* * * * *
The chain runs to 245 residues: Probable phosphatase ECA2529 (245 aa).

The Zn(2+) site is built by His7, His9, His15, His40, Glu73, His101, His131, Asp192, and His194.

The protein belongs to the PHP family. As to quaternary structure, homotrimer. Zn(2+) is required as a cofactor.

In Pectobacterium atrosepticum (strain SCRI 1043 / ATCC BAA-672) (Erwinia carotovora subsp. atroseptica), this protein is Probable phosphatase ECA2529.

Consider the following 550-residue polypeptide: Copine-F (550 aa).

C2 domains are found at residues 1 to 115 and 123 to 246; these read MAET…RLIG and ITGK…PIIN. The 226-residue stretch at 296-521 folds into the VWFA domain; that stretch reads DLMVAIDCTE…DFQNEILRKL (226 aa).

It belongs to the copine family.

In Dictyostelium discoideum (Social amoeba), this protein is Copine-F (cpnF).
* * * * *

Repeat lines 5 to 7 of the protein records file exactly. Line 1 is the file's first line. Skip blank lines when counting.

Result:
Consider the following 550-residue polypeptide: Copine-F (550 aa).

C2 domains are found at residues 1 to 115 and 123 to 246; these read MAET…RLIG and ITGK…PIIN. The 226-residue stretch at 296-521 folds into the VWFA domain; that stretch reads DLMVAIDCTE…DFQNEILRKL (226 aa).

It belongs to the copine family.